The proposed National Instrument and related guidance attempt to harmonize the framework for securities crowdfunding by start-ups and early stage issuers. The instrument would provide a prospectus exemption to allow a non-reporting issuer to distribute eligible securities through an online funding portal and a registration exemption for funding portals. The prospectus exemption would be subject to a number of conditions, including that the aggregate gross proceeds raised by the issuer (and certain others) during the prior 12-months cannot exceed $1,000,000 and that each purchaser would be limited to investments of no more than $2,500 or, if the purchaser has advice from a registered dealer, $5,000. While the issuer would need to prepare a prescribed offering document and provide the purchaser with a two-day withdrawal right, it would not be required to provide financial statements or any other continuous disclosure documents.
The registration exemption would also be subject to conditions, including prior filings by the portal with the securities regulatory authority of a completed information form, the funding portal must hold each purchaser’s assets separate and apart from the funding portal’s own property, and in the case of cash, in a designated trust account at a Canadian financial institution, and the funding portal cannot provide advice to a purchaser or receive a commission, fee or other similar payment from a purchaser. A firm registered as an EMD or investment dealer may operate a funding portal provided that it meets the requirements set out in the proposed National Instrument.
Overview of the Council’s Comments:
We are supportive of measures taken to assist small and emerging companies to finance growing operations while emphasizing investor protection. We also agree with steps to harmonize registration and prospectus exemptions across jurisdictions for ease of use by issuers and investors.
We offered additional views on the importance of imposing proportionate due diligence and related obligations on funding portals to protect investors from fraud or other unfair or improper practices, and additional disclosure obligations on issuers and funding portals, including:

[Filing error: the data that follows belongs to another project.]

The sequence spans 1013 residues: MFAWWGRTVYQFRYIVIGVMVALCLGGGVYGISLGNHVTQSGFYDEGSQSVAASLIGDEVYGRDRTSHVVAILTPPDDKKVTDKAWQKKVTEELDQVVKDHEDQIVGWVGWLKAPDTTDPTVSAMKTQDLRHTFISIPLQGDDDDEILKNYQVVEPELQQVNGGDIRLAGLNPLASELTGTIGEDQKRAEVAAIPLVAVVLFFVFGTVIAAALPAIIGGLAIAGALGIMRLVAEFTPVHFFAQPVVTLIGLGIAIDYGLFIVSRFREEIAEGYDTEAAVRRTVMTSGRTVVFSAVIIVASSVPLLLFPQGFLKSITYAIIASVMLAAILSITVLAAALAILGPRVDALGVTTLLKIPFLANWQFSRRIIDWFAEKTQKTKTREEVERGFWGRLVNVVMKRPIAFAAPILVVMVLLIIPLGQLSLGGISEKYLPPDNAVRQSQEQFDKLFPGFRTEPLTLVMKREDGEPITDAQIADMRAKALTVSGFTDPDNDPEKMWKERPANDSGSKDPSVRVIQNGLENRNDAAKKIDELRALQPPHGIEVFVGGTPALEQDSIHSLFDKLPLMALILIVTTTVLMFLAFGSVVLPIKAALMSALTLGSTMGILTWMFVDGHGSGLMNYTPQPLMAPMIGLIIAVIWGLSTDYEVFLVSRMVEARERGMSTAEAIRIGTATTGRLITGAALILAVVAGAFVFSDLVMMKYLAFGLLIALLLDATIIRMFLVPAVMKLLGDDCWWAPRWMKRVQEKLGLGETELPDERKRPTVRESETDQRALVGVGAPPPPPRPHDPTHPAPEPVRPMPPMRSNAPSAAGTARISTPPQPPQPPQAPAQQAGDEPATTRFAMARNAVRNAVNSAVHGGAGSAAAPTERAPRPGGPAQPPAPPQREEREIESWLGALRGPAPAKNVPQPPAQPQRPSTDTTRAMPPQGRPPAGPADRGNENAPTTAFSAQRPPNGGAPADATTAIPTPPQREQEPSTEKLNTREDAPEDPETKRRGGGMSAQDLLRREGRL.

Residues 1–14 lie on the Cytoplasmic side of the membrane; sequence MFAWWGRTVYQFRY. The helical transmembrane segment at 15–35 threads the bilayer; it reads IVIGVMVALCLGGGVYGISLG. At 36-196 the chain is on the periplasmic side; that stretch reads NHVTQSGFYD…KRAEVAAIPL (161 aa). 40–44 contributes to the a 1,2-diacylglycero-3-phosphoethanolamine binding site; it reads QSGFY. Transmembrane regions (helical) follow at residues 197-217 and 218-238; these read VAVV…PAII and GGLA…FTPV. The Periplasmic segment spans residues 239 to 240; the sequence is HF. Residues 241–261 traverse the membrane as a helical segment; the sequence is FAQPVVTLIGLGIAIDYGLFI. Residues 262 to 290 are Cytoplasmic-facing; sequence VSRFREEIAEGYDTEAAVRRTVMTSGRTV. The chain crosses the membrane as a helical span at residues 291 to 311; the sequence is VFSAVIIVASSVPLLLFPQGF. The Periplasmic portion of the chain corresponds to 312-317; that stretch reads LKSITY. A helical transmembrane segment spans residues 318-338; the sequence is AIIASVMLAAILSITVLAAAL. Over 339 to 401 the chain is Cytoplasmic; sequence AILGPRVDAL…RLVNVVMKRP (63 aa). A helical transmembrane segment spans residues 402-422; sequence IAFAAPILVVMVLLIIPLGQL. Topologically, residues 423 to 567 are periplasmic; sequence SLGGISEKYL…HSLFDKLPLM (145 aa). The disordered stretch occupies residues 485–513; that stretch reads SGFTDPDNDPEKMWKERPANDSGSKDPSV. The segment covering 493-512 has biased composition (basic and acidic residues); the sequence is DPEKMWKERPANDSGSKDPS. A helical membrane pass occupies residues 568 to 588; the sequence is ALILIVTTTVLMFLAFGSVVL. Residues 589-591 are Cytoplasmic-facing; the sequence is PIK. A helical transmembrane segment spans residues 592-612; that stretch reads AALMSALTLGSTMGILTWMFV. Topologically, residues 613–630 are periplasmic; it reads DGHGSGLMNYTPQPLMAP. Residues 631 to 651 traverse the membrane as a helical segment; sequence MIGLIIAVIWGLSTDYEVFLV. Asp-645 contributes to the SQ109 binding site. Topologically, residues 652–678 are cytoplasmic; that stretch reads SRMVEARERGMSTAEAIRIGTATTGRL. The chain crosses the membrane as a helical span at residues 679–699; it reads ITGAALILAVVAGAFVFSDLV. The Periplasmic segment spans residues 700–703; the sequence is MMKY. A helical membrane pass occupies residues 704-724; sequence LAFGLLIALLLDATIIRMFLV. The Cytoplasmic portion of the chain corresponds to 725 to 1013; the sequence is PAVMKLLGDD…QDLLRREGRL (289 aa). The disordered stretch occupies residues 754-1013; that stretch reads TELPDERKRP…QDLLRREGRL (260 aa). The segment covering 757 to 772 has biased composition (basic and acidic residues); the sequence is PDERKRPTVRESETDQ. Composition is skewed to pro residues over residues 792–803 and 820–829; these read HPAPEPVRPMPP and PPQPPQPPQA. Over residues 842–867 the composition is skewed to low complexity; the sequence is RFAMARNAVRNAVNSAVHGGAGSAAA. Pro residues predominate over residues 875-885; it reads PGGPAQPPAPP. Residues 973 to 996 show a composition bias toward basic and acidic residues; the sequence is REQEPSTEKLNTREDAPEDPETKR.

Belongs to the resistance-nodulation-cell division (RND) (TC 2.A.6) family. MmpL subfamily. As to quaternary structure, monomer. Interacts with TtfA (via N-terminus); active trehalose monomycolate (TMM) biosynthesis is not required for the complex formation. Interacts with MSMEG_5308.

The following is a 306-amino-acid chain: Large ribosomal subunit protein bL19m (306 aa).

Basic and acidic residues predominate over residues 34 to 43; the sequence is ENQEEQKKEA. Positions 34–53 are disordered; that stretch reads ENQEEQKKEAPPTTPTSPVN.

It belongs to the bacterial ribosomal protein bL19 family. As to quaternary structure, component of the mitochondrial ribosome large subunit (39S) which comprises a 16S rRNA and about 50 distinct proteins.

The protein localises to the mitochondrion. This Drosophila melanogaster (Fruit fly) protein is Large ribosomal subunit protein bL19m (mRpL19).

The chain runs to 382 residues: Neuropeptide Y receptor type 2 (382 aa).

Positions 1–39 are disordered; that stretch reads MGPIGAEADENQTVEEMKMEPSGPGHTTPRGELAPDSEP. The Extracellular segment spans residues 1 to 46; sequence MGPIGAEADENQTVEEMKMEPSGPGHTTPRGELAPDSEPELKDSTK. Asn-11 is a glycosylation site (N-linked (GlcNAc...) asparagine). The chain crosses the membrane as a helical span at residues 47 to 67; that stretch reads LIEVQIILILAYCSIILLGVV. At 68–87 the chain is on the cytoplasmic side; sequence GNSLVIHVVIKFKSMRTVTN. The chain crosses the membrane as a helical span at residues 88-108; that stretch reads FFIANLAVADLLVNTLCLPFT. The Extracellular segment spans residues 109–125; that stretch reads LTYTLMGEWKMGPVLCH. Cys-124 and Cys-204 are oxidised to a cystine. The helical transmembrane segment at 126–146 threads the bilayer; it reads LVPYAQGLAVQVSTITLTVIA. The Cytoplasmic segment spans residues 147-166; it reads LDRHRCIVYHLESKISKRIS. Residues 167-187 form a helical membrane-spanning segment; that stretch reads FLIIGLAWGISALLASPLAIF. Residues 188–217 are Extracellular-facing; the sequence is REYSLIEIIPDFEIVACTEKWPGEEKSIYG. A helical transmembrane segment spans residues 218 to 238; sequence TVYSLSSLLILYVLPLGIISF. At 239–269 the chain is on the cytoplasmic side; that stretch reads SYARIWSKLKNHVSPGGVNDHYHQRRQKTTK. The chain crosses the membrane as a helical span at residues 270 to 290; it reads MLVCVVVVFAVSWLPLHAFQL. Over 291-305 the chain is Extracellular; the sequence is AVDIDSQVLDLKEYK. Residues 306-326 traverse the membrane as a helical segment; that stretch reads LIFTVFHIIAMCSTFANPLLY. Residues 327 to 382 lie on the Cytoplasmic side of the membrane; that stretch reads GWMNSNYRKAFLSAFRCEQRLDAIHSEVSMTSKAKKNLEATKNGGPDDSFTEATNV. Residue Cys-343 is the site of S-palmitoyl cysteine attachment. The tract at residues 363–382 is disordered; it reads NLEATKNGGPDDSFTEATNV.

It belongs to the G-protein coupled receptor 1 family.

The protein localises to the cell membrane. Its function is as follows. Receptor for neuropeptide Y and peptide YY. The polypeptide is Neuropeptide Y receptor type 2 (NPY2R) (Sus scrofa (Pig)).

· Obligations of Funding Portals: we highlighted that the Proposed Instrument does not appear to place any responsibility on funding portals to screen issuers before posting their offering documents online, beyond taking reasonable measures to confirm that the issuer’s head office is in Canada. Other jurisdictions, such as Australia and the United States, place additional obligations on funding portals to reduce the risk of fraud. We noted that the CSA should consider this within the regime.
Disclosure Obligations: We highlighted that investors may not be cognizant of the fact that each additional financing by the issuer will dilute their investment, and thus the risk warning (or other similar warning prominently displayed by the portal) should specifically address the risk of dilution due to additional financings. We also have concerns about the potential lack of disclosure on the financial condition of the issuer. Under corporate or other applicable laws, an issuer’s obligation to prepare and distribute annual financial statements after completing a crowdfunding offering will vary depending on its jurisdiction of incorporation and the type of securities it issues. We proposed eliminating this potential source of confusion by making the preparation of annual financial statements and their distribution to crowdfunding securityholders an ongoing obligation of issuers that have completed a crowdfunding offering.